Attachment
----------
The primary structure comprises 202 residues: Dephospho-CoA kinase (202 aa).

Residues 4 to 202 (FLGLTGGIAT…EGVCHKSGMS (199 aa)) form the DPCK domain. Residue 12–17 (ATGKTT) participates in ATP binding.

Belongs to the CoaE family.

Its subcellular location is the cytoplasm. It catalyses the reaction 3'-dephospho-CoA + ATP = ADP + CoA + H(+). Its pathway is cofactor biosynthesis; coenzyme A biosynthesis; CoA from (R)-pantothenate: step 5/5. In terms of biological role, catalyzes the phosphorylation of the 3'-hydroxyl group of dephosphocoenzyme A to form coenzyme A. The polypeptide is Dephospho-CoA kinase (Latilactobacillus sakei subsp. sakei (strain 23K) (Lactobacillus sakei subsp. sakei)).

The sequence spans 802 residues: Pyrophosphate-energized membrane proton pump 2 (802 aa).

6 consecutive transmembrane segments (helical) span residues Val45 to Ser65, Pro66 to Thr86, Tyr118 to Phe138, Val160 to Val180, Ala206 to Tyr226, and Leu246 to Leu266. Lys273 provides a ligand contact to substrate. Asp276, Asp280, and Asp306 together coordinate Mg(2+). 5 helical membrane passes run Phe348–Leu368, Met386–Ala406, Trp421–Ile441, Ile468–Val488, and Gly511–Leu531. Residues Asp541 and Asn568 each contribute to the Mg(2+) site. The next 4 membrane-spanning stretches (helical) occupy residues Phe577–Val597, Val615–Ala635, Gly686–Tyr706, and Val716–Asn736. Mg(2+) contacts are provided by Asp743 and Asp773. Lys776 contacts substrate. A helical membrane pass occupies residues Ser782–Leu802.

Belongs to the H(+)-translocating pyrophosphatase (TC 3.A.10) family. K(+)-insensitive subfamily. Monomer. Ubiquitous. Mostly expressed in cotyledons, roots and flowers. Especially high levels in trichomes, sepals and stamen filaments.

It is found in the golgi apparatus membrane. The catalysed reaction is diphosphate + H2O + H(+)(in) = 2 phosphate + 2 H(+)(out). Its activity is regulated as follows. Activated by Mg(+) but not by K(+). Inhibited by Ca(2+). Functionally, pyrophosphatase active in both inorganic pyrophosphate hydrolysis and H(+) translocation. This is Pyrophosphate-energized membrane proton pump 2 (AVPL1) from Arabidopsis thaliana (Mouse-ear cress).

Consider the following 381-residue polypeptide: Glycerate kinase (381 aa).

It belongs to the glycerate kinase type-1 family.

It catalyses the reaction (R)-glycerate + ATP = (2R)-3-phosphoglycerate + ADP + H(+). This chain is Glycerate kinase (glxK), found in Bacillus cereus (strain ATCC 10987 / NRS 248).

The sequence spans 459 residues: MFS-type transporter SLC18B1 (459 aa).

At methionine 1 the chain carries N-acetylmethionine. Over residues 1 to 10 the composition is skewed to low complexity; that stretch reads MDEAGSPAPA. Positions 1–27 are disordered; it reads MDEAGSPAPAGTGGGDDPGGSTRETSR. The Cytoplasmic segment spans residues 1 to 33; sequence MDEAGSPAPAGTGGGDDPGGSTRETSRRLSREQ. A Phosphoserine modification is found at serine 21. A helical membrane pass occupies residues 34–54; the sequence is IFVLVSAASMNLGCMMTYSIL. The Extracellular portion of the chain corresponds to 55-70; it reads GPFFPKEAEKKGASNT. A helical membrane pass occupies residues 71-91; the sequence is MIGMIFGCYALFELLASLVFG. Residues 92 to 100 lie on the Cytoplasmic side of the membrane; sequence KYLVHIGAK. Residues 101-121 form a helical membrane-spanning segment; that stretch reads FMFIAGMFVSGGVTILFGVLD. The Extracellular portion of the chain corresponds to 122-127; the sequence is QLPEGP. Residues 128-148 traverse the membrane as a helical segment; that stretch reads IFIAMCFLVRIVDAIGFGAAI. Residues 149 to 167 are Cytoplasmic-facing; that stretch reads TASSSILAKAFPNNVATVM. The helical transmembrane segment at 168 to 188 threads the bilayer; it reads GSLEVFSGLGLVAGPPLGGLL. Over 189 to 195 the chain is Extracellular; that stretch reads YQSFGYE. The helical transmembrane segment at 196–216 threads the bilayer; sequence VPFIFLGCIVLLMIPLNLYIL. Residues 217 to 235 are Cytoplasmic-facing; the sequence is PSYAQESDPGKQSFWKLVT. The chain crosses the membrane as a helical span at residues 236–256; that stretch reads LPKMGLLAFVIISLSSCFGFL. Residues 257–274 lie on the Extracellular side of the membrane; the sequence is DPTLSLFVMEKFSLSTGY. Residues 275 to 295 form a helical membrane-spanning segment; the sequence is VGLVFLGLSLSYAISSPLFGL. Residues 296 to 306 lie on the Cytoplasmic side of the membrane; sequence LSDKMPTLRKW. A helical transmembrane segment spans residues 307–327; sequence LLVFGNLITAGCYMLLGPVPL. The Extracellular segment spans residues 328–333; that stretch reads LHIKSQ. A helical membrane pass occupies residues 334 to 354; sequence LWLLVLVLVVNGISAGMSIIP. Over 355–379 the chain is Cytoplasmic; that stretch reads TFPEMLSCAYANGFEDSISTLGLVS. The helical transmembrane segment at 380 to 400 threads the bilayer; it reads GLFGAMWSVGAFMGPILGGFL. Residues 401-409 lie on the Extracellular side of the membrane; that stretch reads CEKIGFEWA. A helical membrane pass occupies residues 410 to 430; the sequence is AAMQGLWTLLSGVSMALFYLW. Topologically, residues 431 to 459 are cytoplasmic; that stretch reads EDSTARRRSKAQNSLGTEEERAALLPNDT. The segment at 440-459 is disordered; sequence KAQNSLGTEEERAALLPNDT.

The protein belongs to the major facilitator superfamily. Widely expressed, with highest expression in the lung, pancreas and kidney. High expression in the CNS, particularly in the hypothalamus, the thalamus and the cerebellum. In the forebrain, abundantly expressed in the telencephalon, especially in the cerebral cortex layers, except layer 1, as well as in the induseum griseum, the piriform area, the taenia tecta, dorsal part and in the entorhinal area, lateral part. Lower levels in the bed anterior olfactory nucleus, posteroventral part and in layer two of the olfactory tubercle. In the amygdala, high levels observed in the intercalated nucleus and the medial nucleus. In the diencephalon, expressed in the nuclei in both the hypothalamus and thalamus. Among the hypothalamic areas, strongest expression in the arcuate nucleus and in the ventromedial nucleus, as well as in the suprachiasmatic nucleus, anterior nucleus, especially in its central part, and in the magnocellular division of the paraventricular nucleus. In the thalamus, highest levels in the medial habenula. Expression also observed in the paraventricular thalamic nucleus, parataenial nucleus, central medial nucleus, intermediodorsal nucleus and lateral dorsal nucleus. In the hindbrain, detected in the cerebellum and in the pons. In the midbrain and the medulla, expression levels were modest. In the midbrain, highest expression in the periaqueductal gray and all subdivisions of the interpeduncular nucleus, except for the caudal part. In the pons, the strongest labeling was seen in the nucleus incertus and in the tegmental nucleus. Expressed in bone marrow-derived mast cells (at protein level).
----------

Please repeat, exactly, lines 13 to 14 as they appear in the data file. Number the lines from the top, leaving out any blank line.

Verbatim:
At methionine 1 the chain carries N-acetylmethionine. Over residues 1 to 10 the composition is skewed to low complexity; that stretch reads MDEAGSPAPA. Positions 1–27 are disordered; it reads MDEAGSPAPAGTGGGDDPGGSTRETSR. The Cytoplasmic segment spans residues 1 to 33; sequence MDEAGSPAPAGTGGGDDPGGSTRETSRRLSREQ. A Phosphoserine modification is found at serine 21. A helical membrane pass occupies residues 34–54; the sequence is IFVLVSAASMNLGCMMTYSIL. The Extracellular portion of the chain corresponds to 55-70; it reads GPFFPKEAEKKGASNT. A helical membrane pass occupies residues 71-91; the sequence is MIGMIFGCYALFELLASLVFG. Residues 92 to 100 lie on the Cytoplasmic side of the membrane; sequence KYLVHIGAK. Residues 101-121 form a helical membrane-spanning segment; that stretch reads FMFIAGMFVSGGVTILFGVLD. The Extracellular portion of the chain corresponds to 122-127; the sequence is QLPEGP. Residues 128-148 traverse the membrane as a helical segment; that stretch reads IFIAMCFLVRIVDAIGFGAAI. Residues 149 to 167 are Cytoplasmic-facing; that stretch reads TASSSILAKAFPNNVATVM. The helical transmembrane segment at 168 to 188 threads the bilayer; it reads GSLEVFSGLGLVAGPPLGGLL. Over 189 to 195 the chain is Extracellular; that stretch reads YQSFGYE. The helical transmembrane segment at 196–216 threads the bilayer; sequence VPFIFLGCIVLLMIPLNLYIL. Residues 217 to 235 are Cytoplasmic-facing; the sequence is PSYAQESDPGKQSFWKLVT. The chain crosses the membrane as a helical span at residues 236–256; that stretch reads LPKMGLLAFVIISLSSCFGFL. Residues 257–274 lie on the Extracellular side of the membrane; the sequence is DPTLSLFVMEKFSLSTGY. Residues 275 to 295 form a helical membrane-spanning segment; the sequence is VGLVFLGLSLSYAISSPLFGL. Residues 296 to 306 lie on the Cytoplasmic side of the membrane; sequence LSDKMPTLRKW. A helical transmembrane segment spans residues 307–327; sequence LLVFGNLITAGCYMLLGPVPL. The Extracellular segment spans residues 328–333; that stretch reads LHIKSQ. A helical membrane pass occupies residues 334 to 354; sequence LWLLVLVLVVNGISAGMSIIP. Over 355–379 the chain is Cytoplasmic; that stretch reads TFPEMLSCAYANGFEDSISTLGLVS. The helical transmembrane segment at 380 to 400 threads the bilayer; it reads GLFGAMWSVGAFMGPILGGFL. Residues 401-409 lie on the Extracellular side of the membrane; that stretch reads CEKIGFEWA. A helical membrane pass occupies residues 410 to 430; the sequence is AAMQGLWTLLSGVSMALFYLW. Topologically, residues 431 to 459 are cytoplasmic; that stretch reads EDSTARRRSKAQNSLGTEEERAALLPNDT. The segment at 440-459 is disordered; sequence KAQNSLGTEEERAALLPNDT.

The protein belongs to the major facilitator superfamily. Widely expressed, with highest expression in the lung, pancreas and kidney. High expression in the CNS, particularly in the hypothalamus, the thalamus and the cerebellum. In the forebrain, abundantly expressed in the telencephalon, especially in the cerebral cortex layers, except layer 1, as well as in the induseum griseum, the piriform area, the taenia tecta, dorsal part and in the entorhinal area, lateral part. Lower levels in the bed anterior olfactory nucleus, posteroventral part and in layer two of the olfactory tubercle. In the amygdala, high levels observed in the intercalated nucleus and the medial nucleus. In the diencephalon, expressed in the nuclei in both the hypothalamus and thalamus. Among the hypothalamic areas, strongest expression in the arcuate nucleus and in the ventromedial nucleus, as well as in the suprachiasmatic nucleus, anterior nucleus, especially in its central part, and in the magnocellular division of the paraventricular nucleus. In the thalamus, highest levels in the medial habenula. Expression also observed in the paraventricular thalamic nucleus, parataenial nucleus, central medial nucleus, intermediodorsal nucleus and lateral dorsal nucleus. In the hindbrain, detected in the cerebellum and in the pons. In the midbrain and the medulla, expression levels were modest. In the midbrain, highest expression in the periaqueductal gray and all subdivisions of the interpeduncular nucleus, except for the caudal part. In the pons, the strongest labeling was seen in the nucleus incertus and in the tegmental nucleus. Expressed in bone marrow-derived mast cells (at protein level).